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Everyone is susceptible to frostbite and “frostnip,” but children are at greater risk than adults because they lose heat from their skin faster. Making matters worse, children may ignore how cold and uncomfortable they are just to keep having fun.
Early frostbite is characterized by waxy, white and hard skin that feels numb and has a persistent burning sensation. In more severe cases, frostbitten skin will become blue and mottled or splotchy.
An earlier form of frostbite called “frostnip” also can be a problem for children. It usually affects the ears, nose, cheeks, fingers and toes. If a child has frostnip, the affected area will be white and numb.
Preventing Frostbite and Frostnip
Frostbite can attack when temperatures are below freezing. Wind and humidity can shorten the time it takes for frostbite to occur. Follow these recommendations to prevent frostbite and frostnip for yourself and your children:
- Do not go outside in very cold weather after a recent bath or shower.
- Wear warm clothing and dress in layers.
- Layer 1 – wear clothes that will keep moisture away from the skin. Thermal underwear, moisture-reducing winter sportswear, cotton socks and mitten and glove liners are good items to use. The first layer, like the other layers, should not be so tight that circulation is impeded. Layer 2 – wear loose clothing that is intended to resist dampness and maintain body temperature. Heavy pants, sweaters and sweatshirts are good items for layer two. Layer 3 – wear tightly woven moisture-resistant outerwear. Moisture-resistant coats and jackets, hats, scarves, gloves and mittens and boots are good third layer items.
- Bring children in at regular intervals and inspect fingers and noses for signs of frostnip and frostbite.
- If you are away from home, take extra clothing along.
- Keep dry. Wet clothes increase chance of heat loss.
Severe frostbite requires immediate medical attention. If you suspect that your child has frostbite, remove cold and wet clothing. Dress the child in clothing that is loose, warm and dry, and take the child to a hospital.
- Do not rub or bump the affected area.
- Do not use direct heat such as a heating pad or hair dryer to warm the affected area.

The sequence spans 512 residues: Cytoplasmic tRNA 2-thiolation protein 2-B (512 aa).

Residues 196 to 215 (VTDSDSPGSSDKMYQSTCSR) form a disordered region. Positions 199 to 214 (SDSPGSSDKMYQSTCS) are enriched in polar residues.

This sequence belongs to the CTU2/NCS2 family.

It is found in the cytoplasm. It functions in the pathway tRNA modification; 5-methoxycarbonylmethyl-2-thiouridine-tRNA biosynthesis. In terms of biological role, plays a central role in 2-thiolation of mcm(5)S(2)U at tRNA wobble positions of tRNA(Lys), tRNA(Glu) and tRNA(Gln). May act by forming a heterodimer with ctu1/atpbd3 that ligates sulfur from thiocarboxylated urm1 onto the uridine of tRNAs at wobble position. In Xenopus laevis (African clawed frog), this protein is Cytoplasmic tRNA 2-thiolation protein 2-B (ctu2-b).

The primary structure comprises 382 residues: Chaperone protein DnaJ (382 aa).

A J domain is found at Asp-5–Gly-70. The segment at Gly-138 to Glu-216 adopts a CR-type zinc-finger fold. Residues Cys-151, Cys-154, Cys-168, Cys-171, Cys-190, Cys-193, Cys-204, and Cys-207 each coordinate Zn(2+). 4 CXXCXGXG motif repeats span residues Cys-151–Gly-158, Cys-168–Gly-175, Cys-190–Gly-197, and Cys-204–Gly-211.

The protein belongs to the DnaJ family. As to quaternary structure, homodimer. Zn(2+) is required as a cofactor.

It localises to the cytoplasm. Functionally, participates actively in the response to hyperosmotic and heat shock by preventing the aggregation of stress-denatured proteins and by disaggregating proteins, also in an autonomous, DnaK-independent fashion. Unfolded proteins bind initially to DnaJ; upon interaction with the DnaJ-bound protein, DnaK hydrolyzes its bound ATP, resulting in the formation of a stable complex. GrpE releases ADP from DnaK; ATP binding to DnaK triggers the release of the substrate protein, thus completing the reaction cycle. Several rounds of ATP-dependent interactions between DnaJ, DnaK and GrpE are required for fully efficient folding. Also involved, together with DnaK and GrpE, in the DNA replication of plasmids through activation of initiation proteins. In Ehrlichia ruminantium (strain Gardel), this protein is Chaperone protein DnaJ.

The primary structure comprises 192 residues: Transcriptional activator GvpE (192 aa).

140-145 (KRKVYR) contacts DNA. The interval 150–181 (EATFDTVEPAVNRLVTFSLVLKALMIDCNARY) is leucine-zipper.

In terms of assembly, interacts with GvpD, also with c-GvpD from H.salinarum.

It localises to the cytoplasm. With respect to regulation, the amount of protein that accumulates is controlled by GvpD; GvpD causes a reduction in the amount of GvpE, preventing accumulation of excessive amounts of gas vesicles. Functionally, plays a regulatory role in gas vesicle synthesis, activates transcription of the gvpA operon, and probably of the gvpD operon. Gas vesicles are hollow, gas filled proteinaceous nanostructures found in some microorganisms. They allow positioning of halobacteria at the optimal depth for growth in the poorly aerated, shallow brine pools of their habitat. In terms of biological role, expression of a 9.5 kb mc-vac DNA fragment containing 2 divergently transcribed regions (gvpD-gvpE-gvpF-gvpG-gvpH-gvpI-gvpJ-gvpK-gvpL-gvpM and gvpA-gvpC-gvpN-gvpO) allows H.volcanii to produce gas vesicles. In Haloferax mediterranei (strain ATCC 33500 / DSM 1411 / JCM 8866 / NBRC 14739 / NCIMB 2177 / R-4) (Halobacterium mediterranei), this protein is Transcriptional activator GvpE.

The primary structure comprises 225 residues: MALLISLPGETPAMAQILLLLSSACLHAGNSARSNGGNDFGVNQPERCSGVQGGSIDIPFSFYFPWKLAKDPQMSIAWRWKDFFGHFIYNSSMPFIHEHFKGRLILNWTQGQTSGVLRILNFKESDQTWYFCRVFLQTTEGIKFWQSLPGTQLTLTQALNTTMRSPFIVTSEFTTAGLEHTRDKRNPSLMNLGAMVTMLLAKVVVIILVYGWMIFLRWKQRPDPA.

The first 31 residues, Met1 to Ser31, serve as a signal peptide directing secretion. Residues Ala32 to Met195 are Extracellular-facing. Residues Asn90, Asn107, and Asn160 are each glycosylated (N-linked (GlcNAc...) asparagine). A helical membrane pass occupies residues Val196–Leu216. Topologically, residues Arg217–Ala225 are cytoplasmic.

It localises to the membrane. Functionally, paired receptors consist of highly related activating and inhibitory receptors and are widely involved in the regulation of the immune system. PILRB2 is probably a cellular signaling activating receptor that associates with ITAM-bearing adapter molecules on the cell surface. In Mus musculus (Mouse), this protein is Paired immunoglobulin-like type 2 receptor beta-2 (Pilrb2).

- Do not pop blisters that appear. Popping blisters on frostbitten skin can cause infection.
If you are not able to get a child with frostbite to a hospital right away, begin first aid:
- Give child something warm to drink, and keep child hydrated.
- Keep child warm with clothes and blankets.
- Soak frostbitten area in warm water (between 101° to 104° F). If you don’t have a thermometer, dip your elbow in the water. If the water is too hot for your elbow, it’s too hot for the child. Maintain temperature of water by adding warm water if necessary.
- Soak affected area until it becomes pink.
- If the child’s face is frostbitten, use a soft washcloth. Soak the wash cloth in warm water and wring out any excess.
- After the affected skin turns pink, dry the skin – gently but thoroughly – and wrap with clean gauze bandages.
- If the toes or fingers are frostbitten, place gauze bandages or cotton balls between toes and fingers to permit these areas to dry. Thoroughly drying affected areas can prevent infection.
- The child may have a burning sensation after warming.
- The affected skin may blister, swell, become painful or turn blue, red or purple.
- Seek medical attention as soon as possible for a thorough exam and additional treatment.
- Avoid further exposure to the cold – especially with the affected areas.
- Get the child indoors.
- Remove wet clothes.
- Submerge affected areas in warm water (between 101º to 104º F). Do not permit the child to control the temperature of the water.
- Keep affected areas in water until they turn red.
May 23, 2008
May 23, 2008